Scott Higgins, “Ludic Operations: Play and the Serial Action Sequence” #SCMS15

giphy-train

Here is the abstract for Scott Higgins’s paper on the panel “Digital Seriality” at the 2015 SCMS conference in Montréal:

Ludic Operations: Play and the Serial Action Sequence

Scott Higgins (Wesleyan University)

In “Digital Seriality: On the Serial Aesthetics and Practice of Digital Games,” Shane Denson and Andreas Jahn-Sudmann call for “a serious consideration of both the specificities of game-based serialities and the common ground they share with other media-cultural practices and aesthetic forms.” This essay heeds that call, albeit in reverse. If the concept of play can illuminate serial qualities of digital games, then perhaps analog serial forms should be regarded in terms of their ludic potentials. In particular, the concept of operational aesthetics connects the Hollywood sound serial and the contemporary action film to the kind of spatial, physical, problem solving basic to many digital games.

Tom Gunning brought the concept of “operational aesthetics” to film studies from Neil Harris’ study of P.T. Barnum. For Gunning, the term describes an essential fascination with seeing systems at work, “visualizing cause and effect through the image of the machine.” While Gunning traces this pleasure to early gag films and slapstick comedy, which he sees as at odds with studio-era plotting, the sound serial’s weekly death traps and infernal machines give pride of place to similar processes. Cliffhangers are physical traps with clear procedural boundaries: story potential is embedded within concrete mechanisms. The best cliffhangers achieved such visual and spatial clarity that viewers might feel something like a gamers’ agency, tracing out potential outcomes. In their design of narrative space, and their obsession with physical process, cliffhangers prefigure the fully ludic architectures of digital games. Similarly, Lisa Purse proposes that the contemporary action genre enacts a “fantasy of spatial mastery,” an embodied experience of overcoming physical constraints and boundaries. From Bond to Raiders to the Marvel franchises, action films have inherited the serial’s operational logic, placing inhabitable characters in diagrammatically vivid problem spaces.

My paper explores the operational action sequence as a form of ludic narrative, drawing examples from Captain Midnight, Raiders of the Lost Ark, and Guardians of the Galaxy. As transmedial action properties, both serials and blockbusters maintain a direct connection to the culture of play via seriality’s interrupted continuity. Operational aesthetics forms a bridge between story and game. I hope this research will help embolden the field to pursue the ludology of film narrative.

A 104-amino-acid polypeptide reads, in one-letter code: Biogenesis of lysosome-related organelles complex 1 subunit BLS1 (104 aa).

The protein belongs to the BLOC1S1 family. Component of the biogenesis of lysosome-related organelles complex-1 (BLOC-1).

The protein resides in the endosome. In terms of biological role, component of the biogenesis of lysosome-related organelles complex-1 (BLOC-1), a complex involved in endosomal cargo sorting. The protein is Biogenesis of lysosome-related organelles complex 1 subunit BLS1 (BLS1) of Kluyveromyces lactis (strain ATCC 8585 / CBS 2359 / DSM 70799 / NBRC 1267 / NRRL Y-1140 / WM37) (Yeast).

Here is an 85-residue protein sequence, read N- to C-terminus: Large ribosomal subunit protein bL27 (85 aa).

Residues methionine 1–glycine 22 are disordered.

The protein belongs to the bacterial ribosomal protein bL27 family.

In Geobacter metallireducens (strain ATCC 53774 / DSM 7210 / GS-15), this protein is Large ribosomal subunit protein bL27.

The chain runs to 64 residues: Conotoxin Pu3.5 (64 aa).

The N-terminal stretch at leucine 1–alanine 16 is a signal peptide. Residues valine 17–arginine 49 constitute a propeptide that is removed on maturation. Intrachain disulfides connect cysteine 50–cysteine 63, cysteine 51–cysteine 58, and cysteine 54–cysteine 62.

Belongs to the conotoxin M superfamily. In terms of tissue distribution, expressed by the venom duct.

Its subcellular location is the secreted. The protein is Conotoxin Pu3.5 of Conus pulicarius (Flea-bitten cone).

Bibliography:

Denson Shane, and Andreas Jahn-Sudmann. “Digital Seriality: On the Serial Aesthetics and Practice of Digital Games.” Eludamos: Journal for Computer Game Culture 7.1 (2013): 1-32..

Gunning, Tom. “Crazy Machines in the Garden of Forking Paths.” Classical Hollywood Comedy. Eds. Kristine Brunovska Karnick and Henry Jenkins. New York: Routledge, 1995. 87-105.

Juul, Jesper. Half-Real: Video Games between Real Rules and Fictional Worlds. Cambridge, MA: MIT Press, 2005.

Murray, Janet. “From Game-Story to Cyberdrama.” First Person: New Media as Story, Performance, and Game. Eds. Noah Wardrip-Fruin and Pat Harrigan. Cambridge MA: MIT Press, 2004. 2-11.

Purse, Lisa. Contemporary Action Cinema. Edinburgh: Edinburgh UP, 2011.

 

Author Bio:

Scott Higgins is associate professor and chair of film studies at Wesleyan University. His interests include genre, narrative theory, film aesthetics, and technology. His first book, entitled Harnessing the Technicolor Rainbow, is published by the University of Texas Press. His second is the edited volume Arnheim for Film and Media Studies, published by Routledge. He is working on a manuscript about sound serials of the 1930s-1950s.

Ilka Brasch, “The Operational Aesthetic as a Receptive Mode”

operational_aesthetic

Abstract for Ilka Brasch’s talk at the symposium “Imagining Media Change” (June 13, 2013, Leibniz Universität Hannover):

Facilitating Media Change: The Operational Aesthetic as a Receptive Mode

Ilka Brasch

When the Scientific American published Eadweard Muybridge’s famous photographs of a horse in motion on October 19th, 1878, the magazine advised its readers to cut the images and mount them into the drum of a zoetrope. By means of this nineteenth-century optical toy, the readers could then prove whether Muybridge’s photographs really did depict the movement of a horse during gallop (Newhall 43). In addition to being one historical instance of media change, the example describes an engagement with media that exceeds a simple acknowledgment of mediated content. The tinkerer’s play with technology, I argue, relates back to what Neil Harris termed the operational aesthetic: a critical engagement with the nature and structure of an artifact, which then allows for the observer to judge about its truth value (Harris 79).

Tracing the history of a critical engagement with developing machines, or ‘new media’, since the 1840s, I will establish the operational aesthetic as a particular mode of engagement with media. That receptive mode then influenced the ways in which tinkerers, operators, or spectators experienced media change. Although media change itself impacts the operational aesthetic, that particular receptive mode also impacts the engagement with ‘new media’. As a final step, I will consider how the operational aesthetic influenced, and was changed itself, during the spectators’ engagement with silent film serials up to the 1920s. All in all, the presentation will serve to offer the operational aesthetic as one way of imagining media change.

Harris, Neil. Humbug: The art of P. T. Barnum. Chicago: The University of Chicago Press, 1973.

Newhall, Beaumont. “Photography and the Development of Kinetic Visualization” Journal of the Warburg and Courtauld Insitutes, 7 (1944): 40-45.

Felix Brinker, “On Popular Seriality, Operational Aesthetics, and Audience Productivity”